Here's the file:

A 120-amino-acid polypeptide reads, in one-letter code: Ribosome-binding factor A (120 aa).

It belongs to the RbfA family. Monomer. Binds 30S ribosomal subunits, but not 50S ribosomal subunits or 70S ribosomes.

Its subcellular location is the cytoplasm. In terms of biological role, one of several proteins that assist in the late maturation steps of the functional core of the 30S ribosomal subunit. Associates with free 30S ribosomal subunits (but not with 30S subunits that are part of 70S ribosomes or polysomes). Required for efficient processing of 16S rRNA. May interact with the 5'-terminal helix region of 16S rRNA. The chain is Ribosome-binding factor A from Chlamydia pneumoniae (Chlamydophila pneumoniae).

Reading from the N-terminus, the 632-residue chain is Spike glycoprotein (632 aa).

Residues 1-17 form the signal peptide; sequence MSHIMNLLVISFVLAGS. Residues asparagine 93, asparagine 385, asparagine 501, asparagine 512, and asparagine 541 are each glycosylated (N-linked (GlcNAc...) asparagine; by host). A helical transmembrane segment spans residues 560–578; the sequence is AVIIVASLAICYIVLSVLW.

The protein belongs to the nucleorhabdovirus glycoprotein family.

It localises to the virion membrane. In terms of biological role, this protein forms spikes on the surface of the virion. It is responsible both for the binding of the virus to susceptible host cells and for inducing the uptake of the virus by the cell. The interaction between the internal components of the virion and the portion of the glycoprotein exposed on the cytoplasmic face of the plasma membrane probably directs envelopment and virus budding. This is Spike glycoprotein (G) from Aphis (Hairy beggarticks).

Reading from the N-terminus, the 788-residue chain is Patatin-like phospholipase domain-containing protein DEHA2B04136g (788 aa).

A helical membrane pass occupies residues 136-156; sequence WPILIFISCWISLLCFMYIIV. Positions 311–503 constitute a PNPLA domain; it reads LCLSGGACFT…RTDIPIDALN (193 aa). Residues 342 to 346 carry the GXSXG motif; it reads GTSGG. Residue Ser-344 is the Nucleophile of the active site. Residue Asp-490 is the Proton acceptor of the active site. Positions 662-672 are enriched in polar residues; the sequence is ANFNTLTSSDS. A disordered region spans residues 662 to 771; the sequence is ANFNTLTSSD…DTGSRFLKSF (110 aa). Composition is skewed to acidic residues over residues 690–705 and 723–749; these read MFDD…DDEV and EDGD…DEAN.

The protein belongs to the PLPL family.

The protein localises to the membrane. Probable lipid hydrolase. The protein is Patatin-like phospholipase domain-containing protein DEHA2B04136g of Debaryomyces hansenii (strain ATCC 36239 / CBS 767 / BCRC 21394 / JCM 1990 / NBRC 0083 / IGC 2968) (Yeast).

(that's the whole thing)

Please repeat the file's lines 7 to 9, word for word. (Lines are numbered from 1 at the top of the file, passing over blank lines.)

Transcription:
It localises to the virion membrane. In terms of biological role, this protein forms spikes on the surface of the virion. It is responsible both for the binding of the virus to susceptible host cells and for inducing the uptake of the virus by the cell. The interaction between the internal components of the virion and the portion of the glycoprotein exposed on the cytoplasmic face of the plasma membrane probably directs envelopment and virus budding. This is Spike glycoprotein (G) from Aphis (Hairy beggarticks).

Reading from the N-terminus, the 788-residue chain is Patatin-like phospholipase domain-containing protein DEHA2B04136g (788 aa).

A helical membrane pass occupies residues 136-156; sequence WPILIFISCWISLLCFMYIIV. Positions 311–503 constitute a PNPLA domain; it reads LCLSGGACFT…RTDIPIDALN (193 aa). Residues 342 to 346 carry the GXSXG motif; it reads GTSGG. Residue Ser-344 is the Nucleophile of the active site. Residue Asp-490 is the Proton acceptor of the active site. Positions 662-672 are enriched in polar residues; the sequence is ANFNTLTSSDS. A disordered region spans residues 662 to 771; the sequence is ANFNTLTSSD…DTGSRFLKSF (110 aa). Composition is skewed to acidic residues over residues 690–705 and 723–749; these read MFDD…DDEV and EDGD…DEAN.